Joel Przybilla fit a stereotype when he entered the NBA.
A blue-chip recruit, he’d been suspended by his coach at the University of Minnesota. Then, with athleticism on his side, he turned pro early. Painting with a broad brush, he seemed like a high-maintenance and coddled player.
In the NBA, he proved anything but.
The No. 9 pick in the 2000 NBA draft, Przybilla scored fewer than 50 points in three of his first four seasons. In the outlier, he averaged just 2.7 points per game.
Really, that was just a sign of things to come. He never averaged more than 6.4 points per game.
But the 7-foot-1 center kept finding ways to contribute. He blocked shots. He rebounded. He finished near the rim, though in extremely limited usage.
All that dirty work gave Przybilla a 13-year-career, most of it with the Milwaukee Bucks and Portland Trail Blazers. He didn’t play last season, and now he’s ready to hang ‘em up for good.
Charley Walters of the Pioneer Press:
Przybilla signed a five-year, $32 million contract with the Trail Blazers in 2006 – a big payday, but a deal Przybilla struggled to justify on the court. Eventually, his contract was used to facilitate the ill-fated trade of Gerald Wallace to Portland from Charlotte.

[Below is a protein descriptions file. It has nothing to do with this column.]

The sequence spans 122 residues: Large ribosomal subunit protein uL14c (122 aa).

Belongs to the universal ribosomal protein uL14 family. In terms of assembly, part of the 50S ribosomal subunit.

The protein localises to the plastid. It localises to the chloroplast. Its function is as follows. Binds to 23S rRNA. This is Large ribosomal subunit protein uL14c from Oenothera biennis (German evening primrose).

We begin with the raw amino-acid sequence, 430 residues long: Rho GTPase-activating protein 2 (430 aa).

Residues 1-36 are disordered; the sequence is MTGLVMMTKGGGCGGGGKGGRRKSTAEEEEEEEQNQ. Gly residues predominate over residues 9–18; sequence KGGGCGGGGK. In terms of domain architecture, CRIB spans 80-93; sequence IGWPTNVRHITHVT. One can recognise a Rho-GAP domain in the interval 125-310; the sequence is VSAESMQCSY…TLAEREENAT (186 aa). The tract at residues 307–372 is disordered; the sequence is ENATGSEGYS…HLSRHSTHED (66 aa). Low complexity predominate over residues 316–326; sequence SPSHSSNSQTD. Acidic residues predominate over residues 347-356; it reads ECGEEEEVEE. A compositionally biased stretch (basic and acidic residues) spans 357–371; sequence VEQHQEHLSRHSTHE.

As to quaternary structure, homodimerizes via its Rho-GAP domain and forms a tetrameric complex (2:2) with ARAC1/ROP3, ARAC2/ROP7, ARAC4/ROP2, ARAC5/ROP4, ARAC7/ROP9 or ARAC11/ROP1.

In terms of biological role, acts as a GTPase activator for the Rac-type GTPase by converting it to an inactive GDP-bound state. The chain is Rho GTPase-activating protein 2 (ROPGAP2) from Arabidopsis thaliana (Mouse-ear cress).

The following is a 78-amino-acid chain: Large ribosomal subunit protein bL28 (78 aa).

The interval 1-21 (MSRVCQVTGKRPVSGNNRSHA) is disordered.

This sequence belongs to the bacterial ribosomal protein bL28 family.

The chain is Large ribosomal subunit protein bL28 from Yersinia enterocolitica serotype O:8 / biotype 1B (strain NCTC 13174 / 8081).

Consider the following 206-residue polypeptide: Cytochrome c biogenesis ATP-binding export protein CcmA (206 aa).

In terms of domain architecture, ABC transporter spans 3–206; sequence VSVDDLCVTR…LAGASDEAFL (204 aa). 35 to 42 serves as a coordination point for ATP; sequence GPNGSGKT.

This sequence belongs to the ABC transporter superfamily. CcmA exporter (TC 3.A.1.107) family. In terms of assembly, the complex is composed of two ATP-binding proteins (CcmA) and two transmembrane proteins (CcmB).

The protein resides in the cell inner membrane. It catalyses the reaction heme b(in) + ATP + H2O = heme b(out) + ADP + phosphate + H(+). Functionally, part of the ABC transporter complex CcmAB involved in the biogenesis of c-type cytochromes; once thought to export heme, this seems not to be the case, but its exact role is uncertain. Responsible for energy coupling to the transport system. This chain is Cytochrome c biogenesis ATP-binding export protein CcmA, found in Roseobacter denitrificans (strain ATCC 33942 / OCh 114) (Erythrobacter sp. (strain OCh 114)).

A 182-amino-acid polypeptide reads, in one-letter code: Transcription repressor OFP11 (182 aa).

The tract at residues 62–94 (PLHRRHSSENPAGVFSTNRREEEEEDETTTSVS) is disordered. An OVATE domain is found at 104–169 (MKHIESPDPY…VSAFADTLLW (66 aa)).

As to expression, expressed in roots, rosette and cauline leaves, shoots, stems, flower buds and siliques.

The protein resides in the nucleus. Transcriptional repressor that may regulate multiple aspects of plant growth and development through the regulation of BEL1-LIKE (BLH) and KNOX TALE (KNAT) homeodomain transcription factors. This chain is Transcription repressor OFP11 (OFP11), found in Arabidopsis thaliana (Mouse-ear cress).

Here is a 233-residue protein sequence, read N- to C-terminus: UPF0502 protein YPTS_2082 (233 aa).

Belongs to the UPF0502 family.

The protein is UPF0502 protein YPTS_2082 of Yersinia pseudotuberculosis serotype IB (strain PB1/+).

After just five games with the Bobcats, Przybilla signed for a year with the Trail Blazers and then a year with Milwaukee, where he spent his first four seasons. He didn’t play anywhere last season.
Due to his contract and quiet contributions, Przybilla frequently popped up trade rumors. So, though he found on-court comfort in only two cities, fans all around the league were drawn to him – and we noticed his ability to positively impact game after game.
Przybilla didn’t fit the perception when he entered the NBA, and even once in the league, he didn’t fit the standard profile of a successful top-10 pick. But he was one.